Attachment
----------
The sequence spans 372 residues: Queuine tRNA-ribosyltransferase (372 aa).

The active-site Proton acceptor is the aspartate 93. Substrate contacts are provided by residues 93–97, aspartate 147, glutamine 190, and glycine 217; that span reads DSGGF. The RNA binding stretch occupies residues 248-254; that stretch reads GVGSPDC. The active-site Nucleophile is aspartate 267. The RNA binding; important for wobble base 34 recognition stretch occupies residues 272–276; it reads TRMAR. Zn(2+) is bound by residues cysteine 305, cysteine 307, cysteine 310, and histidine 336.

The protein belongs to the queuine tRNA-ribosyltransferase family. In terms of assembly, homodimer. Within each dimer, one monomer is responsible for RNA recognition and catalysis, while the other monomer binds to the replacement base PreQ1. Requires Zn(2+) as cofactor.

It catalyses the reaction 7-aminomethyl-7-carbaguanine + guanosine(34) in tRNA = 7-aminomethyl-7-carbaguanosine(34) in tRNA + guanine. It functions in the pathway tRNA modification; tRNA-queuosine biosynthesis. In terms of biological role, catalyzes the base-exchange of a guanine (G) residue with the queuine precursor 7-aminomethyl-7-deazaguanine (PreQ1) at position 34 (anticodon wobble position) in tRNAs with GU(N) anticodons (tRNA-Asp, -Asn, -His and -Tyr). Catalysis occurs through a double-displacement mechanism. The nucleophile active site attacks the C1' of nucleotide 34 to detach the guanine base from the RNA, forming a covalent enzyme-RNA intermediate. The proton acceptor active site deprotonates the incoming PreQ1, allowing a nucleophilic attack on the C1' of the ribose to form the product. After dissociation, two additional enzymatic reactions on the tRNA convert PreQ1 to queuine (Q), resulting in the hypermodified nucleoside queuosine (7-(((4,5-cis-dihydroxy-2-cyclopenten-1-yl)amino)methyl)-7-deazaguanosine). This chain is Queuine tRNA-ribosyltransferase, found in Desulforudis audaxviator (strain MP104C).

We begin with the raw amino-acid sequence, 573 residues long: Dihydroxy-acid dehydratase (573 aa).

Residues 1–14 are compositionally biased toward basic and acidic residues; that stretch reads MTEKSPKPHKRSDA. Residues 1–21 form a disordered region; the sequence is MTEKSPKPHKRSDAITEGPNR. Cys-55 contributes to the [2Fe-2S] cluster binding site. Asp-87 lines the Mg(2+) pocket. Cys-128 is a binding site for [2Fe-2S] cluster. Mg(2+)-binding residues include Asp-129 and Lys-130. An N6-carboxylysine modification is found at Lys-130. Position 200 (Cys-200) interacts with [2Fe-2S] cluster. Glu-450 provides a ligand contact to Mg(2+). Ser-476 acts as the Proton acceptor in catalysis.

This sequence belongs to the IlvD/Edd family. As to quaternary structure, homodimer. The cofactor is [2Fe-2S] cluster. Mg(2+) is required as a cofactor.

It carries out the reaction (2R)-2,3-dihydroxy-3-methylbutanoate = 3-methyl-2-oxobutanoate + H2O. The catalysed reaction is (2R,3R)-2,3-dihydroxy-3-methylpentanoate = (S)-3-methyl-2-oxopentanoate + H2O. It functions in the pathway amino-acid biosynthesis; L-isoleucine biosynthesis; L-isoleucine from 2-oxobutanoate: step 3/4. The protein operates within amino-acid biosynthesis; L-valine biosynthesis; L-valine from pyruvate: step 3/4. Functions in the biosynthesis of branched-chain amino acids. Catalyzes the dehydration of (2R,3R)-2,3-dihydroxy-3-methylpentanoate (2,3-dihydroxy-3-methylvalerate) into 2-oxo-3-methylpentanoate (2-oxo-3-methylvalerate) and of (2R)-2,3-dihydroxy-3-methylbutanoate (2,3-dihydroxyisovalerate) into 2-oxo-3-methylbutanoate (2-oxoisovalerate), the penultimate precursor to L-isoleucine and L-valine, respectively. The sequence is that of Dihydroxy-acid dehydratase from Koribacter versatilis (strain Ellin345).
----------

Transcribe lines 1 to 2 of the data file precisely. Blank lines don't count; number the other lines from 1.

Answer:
The sequence spans 372 residues: Queuine tRNA-ribosyltransferase (372 aa).

The active-site Proton acceptor is the aspartate 93. Substrate contacts are provided by residues 93–97, aspartate 147, glutamine 190, and glycine 217; that span reads DSGGF. The RNA binding stretch occupies residues 248-254; that stretch reads GVGSPDC. The active-site Nucleophile is aspartate 267. The RNA binding; important for wobble base 34 recognition stretch occupies residues 272–276; it reads TRMAR. Zn(2+) is bound by residues cysteine 305, cysteine 307, cysteine 310, and histidine 336.